The real prize is, I feel great. I’ve had no major injuries. Some small issues that a great new pair of shoes fixed. Learning a few stretching techniques have done wonders. My new clothes fit wonderfully. I’m comfortably in a size medium, (sometimes a small), from my former position in a size large, (sometimes an extra-large).

I started this journey for fear of the health risks my weight and body shape presented. I’ve managed to reposition my body into healthy zones by all indicators. This guarantees nothing, but the journey has been worth it. I committed to something and I am seeing it through. I am honouring myself in a form of self-care, which ends up extending far beyond my work outs. I am nicer to myself, which means I am nicer to other people.

There has been no downside to this journey. I highly recommend the experience, truly life changing.

On the fourth day of grateful

As the song goes, on the fourth day of grateful, (Christmas), my true love gave to me… I guess it is time to re-cap the days so far.

The first day of grateful was for sure, luck. Although the event was not joyful, we were extremely lucky none the less and we have all mentioned it several times since. It is the whole point of recognizing what we are grateful for that brings about happiness and maybe a little better luck.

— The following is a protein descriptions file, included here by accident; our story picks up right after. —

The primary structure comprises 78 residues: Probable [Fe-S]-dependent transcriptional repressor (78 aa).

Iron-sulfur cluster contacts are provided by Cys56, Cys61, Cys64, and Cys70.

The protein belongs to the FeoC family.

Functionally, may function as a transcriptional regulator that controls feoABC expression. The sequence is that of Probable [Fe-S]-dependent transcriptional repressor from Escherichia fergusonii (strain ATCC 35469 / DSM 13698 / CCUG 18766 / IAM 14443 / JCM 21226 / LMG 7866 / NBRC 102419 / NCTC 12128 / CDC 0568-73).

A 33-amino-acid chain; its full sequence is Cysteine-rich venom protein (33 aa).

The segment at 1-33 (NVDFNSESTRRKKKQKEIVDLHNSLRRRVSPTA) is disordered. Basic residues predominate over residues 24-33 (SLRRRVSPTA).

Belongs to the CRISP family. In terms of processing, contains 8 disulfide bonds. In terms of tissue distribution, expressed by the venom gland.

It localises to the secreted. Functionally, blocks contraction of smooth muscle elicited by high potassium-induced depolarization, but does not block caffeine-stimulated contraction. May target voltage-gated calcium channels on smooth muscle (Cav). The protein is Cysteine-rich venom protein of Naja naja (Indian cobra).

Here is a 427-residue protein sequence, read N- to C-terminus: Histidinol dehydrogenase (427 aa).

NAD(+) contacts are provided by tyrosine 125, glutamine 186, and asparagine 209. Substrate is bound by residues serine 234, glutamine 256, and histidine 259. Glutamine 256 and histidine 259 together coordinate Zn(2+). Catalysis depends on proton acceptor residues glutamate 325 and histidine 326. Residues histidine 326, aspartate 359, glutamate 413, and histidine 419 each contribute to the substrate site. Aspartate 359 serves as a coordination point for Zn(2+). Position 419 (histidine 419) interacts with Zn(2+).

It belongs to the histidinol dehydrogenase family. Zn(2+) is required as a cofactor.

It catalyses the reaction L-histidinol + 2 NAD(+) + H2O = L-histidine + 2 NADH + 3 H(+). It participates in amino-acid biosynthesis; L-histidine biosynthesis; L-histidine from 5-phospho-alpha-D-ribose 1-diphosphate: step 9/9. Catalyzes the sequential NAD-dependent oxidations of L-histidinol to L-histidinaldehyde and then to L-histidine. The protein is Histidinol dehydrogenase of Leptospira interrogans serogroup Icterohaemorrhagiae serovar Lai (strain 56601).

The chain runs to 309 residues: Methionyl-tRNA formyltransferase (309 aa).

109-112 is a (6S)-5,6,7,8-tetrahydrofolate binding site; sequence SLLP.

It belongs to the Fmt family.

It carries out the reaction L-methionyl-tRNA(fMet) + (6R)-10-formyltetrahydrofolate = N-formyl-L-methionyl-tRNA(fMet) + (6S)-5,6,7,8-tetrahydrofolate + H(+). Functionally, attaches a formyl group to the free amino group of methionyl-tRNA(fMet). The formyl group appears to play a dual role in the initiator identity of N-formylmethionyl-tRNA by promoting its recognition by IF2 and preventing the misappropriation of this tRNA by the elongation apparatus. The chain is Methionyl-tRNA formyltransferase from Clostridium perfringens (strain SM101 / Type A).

The next day was calm. I was so agitated to put the accident behind us that I was starting to make myself feel nauseated. (I know, not that grateful, but I couldn’t help it). Once everything was sorted, the details had fallen into place, we all could breath a sigh of relief. It also should be mentioned that our experience with Mexican police has been conducted with due process. I don’t think they were unfair or corrupt in any way.

Yesterday was opportunity. I am rocked to the core everyday as I vacation here in Mexico. While I do not get to enjoy this wonderful weather every day, my country of birth and residency provides me with extreme privilege. This is too easy to forget.

Today, on the fourth day of grateful, my mind goes to health. This means a bunch of things to me, from cognitive brain health, to physical health, emotional and even a person’outlook on life. I have struggled with all of things over the years. In fact, this very blog has been a catalyst to help sort through all these parts of my health.